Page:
Virtual Padrini on Facebook

The moment I’m about to leave the sleepy grip of Italian winter an interesting controversy regarding freedom of thought, the mafia and the Internet giant springs unexpectedly up.

Just before the end of the year, articles in Italy and the UK sounded a note of alarm regarding the sudden proliferation of pages and groups praising former Mafia bosses such as Toto’ Riina and Bernardo Provenzano. Their creators were obviously eager to follow Facebook’s very own marketing device: a friend (of Cosa Nostra) is a fan.

International news organisations, blogs, and commentators quickly picked up the story, before it finally crash-landed back on Facebook — whose Italian operation has been the fastest-growing in 2008 with a whopping +961 per cent. Here it spawned a number of counter-groups that are now lobbying the network’s admin to censor these “Mafia apologists” and remove the pages they’ve created, or else they will leave Facebook en masse. Tens of thousands have subscribed to several groups and are now well on their way to top the 100,000 mark.

The biggest breakaway group — 58,000-strong at the time of publishing, up from 39,000 in only one day — has set an ultimatum for Sunday, January 18, and is asking its member to stick to it, noting that they represent a sizeable part of the 4.5 million Italian users — but not 10 per cent as the group’s creator claims.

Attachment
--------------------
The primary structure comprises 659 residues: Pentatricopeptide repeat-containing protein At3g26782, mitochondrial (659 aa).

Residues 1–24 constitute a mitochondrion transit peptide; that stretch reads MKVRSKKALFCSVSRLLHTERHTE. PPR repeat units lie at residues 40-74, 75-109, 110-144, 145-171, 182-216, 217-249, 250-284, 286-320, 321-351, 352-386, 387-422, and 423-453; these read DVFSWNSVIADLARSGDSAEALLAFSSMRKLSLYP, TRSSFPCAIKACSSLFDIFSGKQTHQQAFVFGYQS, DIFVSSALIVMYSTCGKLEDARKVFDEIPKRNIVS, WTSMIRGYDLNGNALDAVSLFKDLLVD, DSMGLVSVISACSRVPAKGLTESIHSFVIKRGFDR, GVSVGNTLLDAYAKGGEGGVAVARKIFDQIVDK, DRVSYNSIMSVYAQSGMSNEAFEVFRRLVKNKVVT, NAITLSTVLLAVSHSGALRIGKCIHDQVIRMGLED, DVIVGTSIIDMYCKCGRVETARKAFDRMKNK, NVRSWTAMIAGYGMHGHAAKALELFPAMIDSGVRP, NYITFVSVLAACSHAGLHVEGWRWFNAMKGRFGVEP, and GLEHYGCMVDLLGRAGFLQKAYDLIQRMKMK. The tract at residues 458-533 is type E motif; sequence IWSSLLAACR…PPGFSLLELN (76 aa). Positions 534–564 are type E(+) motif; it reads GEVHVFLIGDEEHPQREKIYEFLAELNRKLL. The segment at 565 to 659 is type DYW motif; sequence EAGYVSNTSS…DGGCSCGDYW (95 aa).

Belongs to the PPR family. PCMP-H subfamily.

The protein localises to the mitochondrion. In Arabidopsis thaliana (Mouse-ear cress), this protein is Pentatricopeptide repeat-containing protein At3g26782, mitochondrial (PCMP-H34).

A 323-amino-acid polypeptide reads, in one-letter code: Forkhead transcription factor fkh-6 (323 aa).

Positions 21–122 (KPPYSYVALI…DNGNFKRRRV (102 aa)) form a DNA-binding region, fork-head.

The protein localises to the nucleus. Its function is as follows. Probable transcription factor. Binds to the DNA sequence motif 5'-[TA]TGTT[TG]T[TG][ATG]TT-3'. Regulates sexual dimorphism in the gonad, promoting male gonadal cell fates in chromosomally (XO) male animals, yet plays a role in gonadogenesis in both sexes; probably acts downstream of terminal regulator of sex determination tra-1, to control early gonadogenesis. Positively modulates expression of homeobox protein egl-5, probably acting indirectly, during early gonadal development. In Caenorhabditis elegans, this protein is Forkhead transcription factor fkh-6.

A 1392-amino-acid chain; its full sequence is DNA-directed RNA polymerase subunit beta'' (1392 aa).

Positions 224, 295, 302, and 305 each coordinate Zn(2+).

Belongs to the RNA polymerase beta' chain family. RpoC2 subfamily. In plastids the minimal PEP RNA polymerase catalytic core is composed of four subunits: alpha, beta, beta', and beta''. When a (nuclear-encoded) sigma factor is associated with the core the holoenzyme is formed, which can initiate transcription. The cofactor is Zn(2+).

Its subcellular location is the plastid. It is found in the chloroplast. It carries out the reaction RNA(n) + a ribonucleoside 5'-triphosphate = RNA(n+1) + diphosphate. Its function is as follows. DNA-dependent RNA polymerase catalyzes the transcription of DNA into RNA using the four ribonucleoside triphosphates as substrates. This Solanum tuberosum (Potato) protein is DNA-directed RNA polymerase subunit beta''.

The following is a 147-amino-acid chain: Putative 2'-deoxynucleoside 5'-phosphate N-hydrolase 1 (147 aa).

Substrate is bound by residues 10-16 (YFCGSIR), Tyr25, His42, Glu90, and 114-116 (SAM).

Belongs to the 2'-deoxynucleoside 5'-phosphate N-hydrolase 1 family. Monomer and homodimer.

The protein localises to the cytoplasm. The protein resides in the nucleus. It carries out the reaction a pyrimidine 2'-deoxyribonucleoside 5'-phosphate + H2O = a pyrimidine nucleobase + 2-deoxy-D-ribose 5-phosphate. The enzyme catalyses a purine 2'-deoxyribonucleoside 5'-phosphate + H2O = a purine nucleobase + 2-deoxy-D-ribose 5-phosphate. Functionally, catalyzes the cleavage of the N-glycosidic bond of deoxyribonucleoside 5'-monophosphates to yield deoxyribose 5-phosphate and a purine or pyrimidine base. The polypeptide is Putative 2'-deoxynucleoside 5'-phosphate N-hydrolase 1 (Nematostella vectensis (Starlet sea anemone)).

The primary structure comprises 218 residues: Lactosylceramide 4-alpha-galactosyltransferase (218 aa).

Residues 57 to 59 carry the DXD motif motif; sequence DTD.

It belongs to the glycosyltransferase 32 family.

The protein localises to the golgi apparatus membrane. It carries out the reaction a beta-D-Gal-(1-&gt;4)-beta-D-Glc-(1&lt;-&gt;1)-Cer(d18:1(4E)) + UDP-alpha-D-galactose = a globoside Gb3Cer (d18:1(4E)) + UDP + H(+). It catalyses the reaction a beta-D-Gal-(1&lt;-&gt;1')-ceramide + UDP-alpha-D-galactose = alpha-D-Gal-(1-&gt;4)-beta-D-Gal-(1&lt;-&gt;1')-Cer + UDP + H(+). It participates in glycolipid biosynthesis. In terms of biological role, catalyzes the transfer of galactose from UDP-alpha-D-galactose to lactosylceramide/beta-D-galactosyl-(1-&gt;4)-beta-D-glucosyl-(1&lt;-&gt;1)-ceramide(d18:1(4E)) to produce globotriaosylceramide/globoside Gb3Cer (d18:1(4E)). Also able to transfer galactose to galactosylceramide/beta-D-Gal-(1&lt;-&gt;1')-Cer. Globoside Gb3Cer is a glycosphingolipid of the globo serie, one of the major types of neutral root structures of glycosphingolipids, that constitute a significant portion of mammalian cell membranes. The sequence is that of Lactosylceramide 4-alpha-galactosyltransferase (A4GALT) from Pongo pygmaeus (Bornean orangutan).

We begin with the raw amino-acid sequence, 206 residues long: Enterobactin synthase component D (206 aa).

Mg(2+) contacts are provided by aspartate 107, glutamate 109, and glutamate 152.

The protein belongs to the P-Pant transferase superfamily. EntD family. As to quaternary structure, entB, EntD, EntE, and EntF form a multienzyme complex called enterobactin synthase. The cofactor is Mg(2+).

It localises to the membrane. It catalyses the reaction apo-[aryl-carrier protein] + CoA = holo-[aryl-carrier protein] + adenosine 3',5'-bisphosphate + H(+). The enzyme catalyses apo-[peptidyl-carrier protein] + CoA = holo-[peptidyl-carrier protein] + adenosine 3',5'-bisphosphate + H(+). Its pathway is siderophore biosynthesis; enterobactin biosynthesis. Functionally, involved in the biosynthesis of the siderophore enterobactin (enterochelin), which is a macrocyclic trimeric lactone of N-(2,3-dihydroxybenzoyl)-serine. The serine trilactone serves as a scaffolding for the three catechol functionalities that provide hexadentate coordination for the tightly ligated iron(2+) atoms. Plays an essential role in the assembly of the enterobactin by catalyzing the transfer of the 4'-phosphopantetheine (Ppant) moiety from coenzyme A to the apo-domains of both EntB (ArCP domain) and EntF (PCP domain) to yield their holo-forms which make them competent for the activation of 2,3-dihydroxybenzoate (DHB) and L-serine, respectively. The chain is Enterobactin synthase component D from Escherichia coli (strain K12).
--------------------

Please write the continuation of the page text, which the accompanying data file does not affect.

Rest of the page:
Facebook’s bosses have so far excluded they will take any action, with spokesman Matt Hicks stating: “The controversy is not a good reason to proceed with the removal of the groups.” As noted in many wall posts, Facebook recently forbade the posting of pictures of breastfeeding women considering them too explicit, a decision that now seems even more controversial.

However, the really interesting aspects of the walls’ discussions is that they have not simply been one-way denunciations of ignorance and poor taste, but informed posts and replies about freedom of thought and expression in the age where king among mass media is the Internet.
They asked questions such as: do we want the Internet to be free and unregulated so everyone can assert their own opinion? If so, are we ready to accept some that we may find inappropriate and offensive? If not, where do we draw the line, what is permitted and what isn’t?

Others pointed out that leaving Fecebook in protest against their somehow nonchalant policies will do the cause no good, completely leaving the scene to the Mafia enthusiasts — who care not a dime if the networking site ‘allows’ their opponents to set up anti-Mafia groups.
And I feel to agree with this because I believe in total freedom of expression in any medium, mitigated, if necessary, by certain circumstances and the author’s own sensitivity. But also because I’ve done some maths: several groups praising Toto’ Riina and Bernardo Provenzano count, all together, 1,813 members — at the time of publishing —, a tiny spec of dust in the giant’s eye if compared to the overwhelming support mustered by their counterparts.

Below are a number of links referring to the on-going controversy as reported by various media outlets. Enjoy the read and feel free to join the debate.

Fury as Mafia godfathers idolised on Facebook - Times Online
Pro-mafia Facebook pages cause alarm in Italy - Reuters
Facebook Mafia confronts actual Mafia on facebook -

Su Facebook il gruppo degli ammiratori di Toto' Riina - Walter Gianno
Padrini virtuali, Facebook e la demonizzazione di internet - Visti da Lontano
E Facebook non chiude il gruppo a favore del boss Riina - Corriere della Sera

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